The Sources of Story

Ever since I began to study the craft of writing seriously, I’ve been hearing that story must arise from character, that your characters must want something, and that’s what makes the story.

At the same time, I’ve come to believe that setting is a huge contributor to story. I was thinking yesterday about Charles Frazier’s book “Cold Mountain”. I had a lot of time to think, because I was throwing the ball for Sky and she spent ecstatic minutes rolling in the snow with the ball in her mouth before she brought it back.

On the face of it, “Cold Mountain” is a very simple story. W.P. Inman, a wounded Confederate soldier, goes AWOL and decides to walk home to the woman he loves. That woman, Ada, meanwhile has her hands full simply surviving in the wartime South.

The characters are well-drawn, richly described, with bits of their history, both individually and after they met, scattered through the book. But I believe that a huge part of what makes this story is the setting. The Civil War – as any war does – spread across the whole of the land in which it was fought. It affected everyone, from the brutal men who found an outlet for their nastiness in the Home Guard to the women who lost men and were forced to homestead alone in pioneer conditions. As Ada and Inman encounter different people, the reader gets to see possibilities for their lives, the branching roads that could take the story in many different directions, and to any of a dozen possible endings.

I find it hard to imagine this story without the contrasts of the ante-bellum South and the South of the Civil War, without the cut-loose, it’s-all-gone-to-hell attitude of some of the people and the others who valiantly try to hold order together in the face of chaos. Perhaps it could be told as well set in any other war, but I don’t think so. It wouldn’t be the same story.

Why do I love the Brother Caedfael mysteries of Ellis Peters? It’s the characters, yes, but also the world of England torn between Stephen and Matilda, and the world of England at the Welsh border and Wales at the English one. It’s the Abbey of St Peter and St Paul, and St Giles’ hospital, and the village of Shrewsbury that make the stories quite as much as the Crusader-turned-monk herbalist.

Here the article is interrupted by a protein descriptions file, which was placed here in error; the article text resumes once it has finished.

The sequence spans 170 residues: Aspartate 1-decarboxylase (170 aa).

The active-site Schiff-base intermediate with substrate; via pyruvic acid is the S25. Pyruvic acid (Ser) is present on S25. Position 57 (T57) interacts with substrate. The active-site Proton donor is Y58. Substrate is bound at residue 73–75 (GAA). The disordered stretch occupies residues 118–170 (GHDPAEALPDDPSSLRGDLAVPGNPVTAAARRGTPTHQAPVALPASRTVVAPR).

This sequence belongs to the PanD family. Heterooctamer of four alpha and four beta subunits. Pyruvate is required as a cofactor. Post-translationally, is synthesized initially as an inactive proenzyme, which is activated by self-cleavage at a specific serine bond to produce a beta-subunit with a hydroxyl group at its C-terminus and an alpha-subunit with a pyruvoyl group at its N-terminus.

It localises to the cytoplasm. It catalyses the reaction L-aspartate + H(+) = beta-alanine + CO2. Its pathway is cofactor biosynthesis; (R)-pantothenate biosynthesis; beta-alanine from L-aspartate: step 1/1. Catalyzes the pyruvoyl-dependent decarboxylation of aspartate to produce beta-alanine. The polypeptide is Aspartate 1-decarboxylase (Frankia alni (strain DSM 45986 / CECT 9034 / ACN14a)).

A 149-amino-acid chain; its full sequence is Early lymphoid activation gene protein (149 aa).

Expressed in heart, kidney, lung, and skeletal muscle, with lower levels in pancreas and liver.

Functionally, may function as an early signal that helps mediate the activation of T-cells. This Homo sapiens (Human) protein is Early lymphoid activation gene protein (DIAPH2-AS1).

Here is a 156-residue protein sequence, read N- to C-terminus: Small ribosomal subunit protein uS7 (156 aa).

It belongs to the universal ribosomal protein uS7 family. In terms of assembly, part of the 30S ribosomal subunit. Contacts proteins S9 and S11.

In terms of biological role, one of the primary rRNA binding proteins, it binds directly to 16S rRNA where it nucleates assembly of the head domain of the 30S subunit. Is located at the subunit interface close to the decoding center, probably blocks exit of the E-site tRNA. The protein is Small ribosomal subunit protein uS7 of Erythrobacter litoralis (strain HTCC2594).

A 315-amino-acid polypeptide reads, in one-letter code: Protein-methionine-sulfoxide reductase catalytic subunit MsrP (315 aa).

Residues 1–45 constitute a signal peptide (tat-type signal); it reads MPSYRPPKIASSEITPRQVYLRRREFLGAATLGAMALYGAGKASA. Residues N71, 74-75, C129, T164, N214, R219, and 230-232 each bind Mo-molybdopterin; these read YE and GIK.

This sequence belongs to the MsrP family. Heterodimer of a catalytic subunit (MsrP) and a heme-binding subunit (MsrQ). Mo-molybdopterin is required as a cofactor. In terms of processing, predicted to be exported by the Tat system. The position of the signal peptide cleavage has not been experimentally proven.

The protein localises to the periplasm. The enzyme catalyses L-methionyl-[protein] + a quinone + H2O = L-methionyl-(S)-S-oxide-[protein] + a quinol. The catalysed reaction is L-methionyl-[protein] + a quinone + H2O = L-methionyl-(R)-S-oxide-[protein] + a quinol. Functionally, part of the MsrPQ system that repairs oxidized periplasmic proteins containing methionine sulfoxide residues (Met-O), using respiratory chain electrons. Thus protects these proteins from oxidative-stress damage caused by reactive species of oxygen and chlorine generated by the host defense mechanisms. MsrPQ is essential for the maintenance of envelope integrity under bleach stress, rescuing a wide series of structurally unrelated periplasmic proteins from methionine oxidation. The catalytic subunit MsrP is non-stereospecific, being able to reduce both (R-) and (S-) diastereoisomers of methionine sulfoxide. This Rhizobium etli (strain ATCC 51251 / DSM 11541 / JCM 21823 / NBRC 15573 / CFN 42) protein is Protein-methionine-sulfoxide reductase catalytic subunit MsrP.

In “The Swan Harp” I wrote an episode that takes place in a bog, and people who’ve read the manuscript tell me that the bog is fascinating. I know that there are characteristics of it that drive the plot, and that the things that happen there could happen nowhere else. In building the post-Conquest English manor and village of Thorpe, I’m trying to make a world that also will drive story.

When Jake MacDonald gave his workshop in Thessalon, he said that to really see a place you have to get out to the part that is real. I think if you’re going to tell a good story, you have to have a setting that is real, compelling, and “deeply intertwingled” with the characters.

The next time someone tells me that character is what makes story, I think I’ll have to ask, “What about setting?”

If they say “Setting can be a character, too,” I may just have to put out a contract on them.

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2 Responses to The Sources of Story

  1. This is so well articulated, Elizabeth! I have long been an advocate of setting as the emotional foundation of character (fictional or real), i.e., setting and time in history, even if it’s a fantasy setting and a time yet to come. Do you remember the old saying, “Who you are is where you were when”?

    Each time I work with a character, I find myself asking that question. For me, it’s a way of unraveling the secrets they keep hidden—secrets meant to be uncovered by the story.

    Great post, thank you, Elizabeth! I’m looking forward to coming back again and again.

  2. ecreith says:

    Thanks, McKenna. No, I’ve never heard that saying – it’s definitely one for the commonplace book.


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